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FiveThirtyEight

Politics

The House version of the $819 billion stimulus bill just passed 244-188. But in a minor surprise, the bill apparently passed without ANY Republican member voting for it. Twelve Democrats voted against the bill, meanwhile, based on the C-SPAN tally.

So here’s the key question: do the Republicans, having shown this much unity in the House, actually have a chance of filibustering the bill in the Senate?

I think that remains unlikely, for three reasons:

Firstly, the House Republican Caucus has shown much greater party discipline (or, if you prefer, much more partisanship) than the Senate has. In looking at the Ledbetter Fair Pay Act, for instance, just 3 of 178 Republicans (1.7%) voted for the bill on the House side, but 5 of 41 (12.2%) did on the Senate side. Similarly, on the TARP (bailout) extension vote, Republican members of the Senate were considerably more likely than those in the House to side with the Administration. These sorts of differences are not necessarily uncommon and may be a consequence of the cultural and structural differences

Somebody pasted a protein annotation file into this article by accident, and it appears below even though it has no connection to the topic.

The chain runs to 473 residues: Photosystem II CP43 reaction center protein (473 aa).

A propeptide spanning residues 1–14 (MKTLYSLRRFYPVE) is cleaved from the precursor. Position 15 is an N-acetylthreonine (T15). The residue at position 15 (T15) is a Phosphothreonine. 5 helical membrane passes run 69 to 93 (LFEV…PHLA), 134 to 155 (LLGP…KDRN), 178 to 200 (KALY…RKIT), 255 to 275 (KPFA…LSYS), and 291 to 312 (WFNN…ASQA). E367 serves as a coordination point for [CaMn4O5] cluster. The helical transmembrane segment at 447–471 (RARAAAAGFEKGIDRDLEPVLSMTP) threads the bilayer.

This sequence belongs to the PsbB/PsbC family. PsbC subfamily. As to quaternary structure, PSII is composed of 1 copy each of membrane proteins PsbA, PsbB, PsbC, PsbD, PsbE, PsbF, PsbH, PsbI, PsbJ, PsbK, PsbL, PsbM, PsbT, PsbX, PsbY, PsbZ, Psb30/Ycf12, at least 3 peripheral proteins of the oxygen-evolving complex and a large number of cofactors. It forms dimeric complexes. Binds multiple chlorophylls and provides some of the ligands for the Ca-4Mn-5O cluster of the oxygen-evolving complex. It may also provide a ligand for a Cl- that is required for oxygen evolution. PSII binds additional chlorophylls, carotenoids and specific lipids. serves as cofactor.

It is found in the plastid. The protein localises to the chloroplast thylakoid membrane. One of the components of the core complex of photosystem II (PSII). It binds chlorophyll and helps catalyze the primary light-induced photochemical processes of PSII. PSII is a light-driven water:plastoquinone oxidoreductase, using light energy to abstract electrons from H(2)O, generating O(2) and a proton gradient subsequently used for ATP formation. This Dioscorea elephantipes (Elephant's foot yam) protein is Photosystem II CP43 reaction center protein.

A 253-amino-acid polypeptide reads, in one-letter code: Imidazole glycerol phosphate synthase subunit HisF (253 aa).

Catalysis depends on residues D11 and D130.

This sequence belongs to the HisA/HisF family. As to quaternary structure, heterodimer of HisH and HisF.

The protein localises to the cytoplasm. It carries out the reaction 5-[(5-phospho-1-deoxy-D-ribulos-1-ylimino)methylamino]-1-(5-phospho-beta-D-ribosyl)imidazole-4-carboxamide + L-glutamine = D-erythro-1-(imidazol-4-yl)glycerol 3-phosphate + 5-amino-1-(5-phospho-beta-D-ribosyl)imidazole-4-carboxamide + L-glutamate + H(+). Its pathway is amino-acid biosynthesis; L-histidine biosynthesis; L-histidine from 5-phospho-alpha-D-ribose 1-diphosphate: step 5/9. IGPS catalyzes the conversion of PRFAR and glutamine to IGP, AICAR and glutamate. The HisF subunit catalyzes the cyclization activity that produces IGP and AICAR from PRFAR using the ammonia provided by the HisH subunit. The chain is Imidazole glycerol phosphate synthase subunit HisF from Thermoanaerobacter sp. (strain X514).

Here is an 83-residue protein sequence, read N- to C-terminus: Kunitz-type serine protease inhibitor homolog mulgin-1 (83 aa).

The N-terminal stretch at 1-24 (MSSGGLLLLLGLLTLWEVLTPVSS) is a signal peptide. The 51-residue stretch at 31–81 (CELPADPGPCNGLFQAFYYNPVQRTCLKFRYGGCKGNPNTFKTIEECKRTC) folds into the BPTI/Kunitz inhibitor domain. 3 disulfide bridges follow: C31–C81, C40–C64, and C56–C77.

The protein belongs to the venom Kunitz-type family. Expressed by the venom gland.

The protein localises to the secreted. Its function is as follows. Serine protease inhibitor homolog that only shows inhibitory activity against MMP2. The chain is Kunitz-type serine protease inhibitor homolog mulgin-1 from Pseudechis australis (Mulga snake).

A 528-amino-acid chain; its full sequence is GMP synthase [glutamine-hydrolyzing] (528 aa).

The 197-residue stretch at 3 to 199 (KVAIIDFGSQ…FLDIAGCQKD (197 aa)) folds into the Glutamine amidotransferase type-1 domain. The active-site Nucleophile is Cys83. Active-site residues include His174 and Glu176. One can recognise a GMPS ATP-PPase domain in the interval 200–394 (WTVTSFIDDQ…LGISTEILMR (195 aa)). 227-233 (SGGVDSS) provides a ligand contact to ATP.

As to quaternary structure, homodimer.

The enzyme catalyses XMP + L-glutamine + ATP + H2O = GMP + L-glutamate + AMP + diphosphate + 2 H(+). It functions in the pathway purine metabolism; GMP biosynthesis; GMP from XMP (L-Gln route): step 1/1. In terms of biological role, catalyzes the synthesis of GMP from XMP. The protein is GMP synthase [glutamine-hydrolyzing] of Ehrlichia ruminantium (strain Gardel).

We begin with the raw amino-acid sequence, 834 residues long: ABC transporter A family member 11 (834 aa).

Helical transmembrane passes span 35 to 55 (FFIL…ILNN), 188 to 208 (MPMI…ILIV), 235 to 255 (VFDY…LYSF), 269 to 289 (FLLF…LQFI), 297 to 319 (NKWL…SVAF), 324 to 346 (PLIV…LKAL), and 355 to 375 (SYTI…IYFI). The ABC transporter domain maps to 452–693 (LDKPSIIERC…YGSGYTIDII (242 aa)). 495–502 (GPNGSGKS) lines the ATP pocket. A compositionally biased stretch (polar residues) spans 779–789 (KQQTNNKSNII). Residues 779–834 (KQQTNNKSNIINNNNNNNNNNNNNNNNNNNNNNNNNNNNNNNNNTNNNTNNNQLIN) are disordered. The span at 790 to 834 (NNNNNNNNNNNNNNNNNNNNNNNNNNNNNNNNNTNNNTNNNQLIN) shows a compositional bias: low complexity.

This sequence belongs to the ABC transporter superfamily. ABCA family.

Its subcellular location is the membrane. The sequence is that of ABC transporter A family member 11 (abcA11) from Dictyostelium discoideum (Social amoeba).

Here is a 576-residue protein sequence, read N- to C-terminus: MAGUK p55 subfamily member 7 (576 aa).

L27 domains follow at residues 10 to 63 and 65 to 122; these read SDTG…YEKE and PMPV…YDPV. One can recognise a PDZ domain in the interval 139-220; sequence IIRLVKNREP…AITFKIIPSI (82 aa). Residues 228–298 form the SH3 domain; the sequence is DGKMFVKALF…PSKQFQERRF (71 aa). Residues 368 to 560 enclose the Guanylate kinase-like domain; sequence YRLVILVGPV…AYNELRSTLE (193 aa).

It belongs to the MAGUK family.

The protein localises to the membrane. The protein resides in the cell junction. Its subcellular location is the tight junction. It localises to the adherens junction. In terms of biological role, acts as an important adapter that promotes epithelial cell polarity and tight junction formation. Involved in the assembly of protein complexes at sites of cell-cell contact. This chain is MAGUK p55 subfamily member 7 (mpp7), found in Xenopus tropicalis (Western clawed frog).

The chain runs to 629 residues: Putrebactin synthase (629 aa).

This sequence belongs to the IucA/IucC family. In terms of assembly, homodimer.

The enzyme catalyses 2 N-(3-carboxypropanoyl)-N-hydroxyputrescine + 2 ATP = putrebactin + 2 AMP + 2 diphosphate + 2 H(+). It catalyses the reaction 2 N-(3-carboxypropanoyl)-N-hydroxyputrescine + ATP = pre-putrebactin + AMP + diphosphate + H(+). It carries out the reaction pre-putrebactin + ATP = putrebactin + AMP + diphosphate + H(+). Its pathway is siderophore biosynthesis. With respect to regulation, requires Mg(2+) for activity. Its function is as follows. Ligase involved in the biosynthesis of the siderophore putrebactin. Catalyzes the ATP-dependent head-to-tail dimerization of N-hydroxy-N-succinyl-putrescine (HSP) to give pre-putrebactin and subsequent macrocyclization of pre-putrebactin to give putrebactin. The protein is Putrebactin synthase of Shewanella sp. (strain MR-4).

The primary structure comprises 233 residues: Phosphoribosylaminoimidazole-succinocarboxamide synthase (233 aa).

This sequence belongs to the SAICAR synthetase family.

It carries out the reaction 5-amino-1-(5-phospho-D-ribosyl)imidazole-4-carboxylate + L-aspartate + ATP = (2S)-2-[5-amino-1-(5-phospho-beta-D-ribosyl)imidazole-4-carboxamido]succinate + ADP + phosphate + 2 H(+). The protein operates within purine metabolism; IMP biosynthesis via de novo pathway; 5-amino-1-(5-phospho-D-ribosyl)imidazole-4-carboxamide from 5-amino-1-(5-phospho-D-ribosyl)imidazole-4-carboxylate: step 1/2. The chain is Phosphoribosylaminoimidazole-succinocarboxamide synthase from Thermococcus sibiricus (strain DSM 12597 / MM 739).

Secondly, the Senate will be voting on its own version of the bill, not the House’s, and there has arguably a more bipartisan process in formulating the Senate version of the bill than in the House’s (Barack Obama’s meetings with House Republicans notwithstanding).

And thirdy, voting against a bill is one thing — filibustering it is another. Maybe an Olympia Snowe or a Judd Gregg, residing in states that Obama won by overwhelming margins, can get away with voting against the bill. But preventing it from coming to the floor is another, particularly when Obama has the advantage of the bully pulpit.

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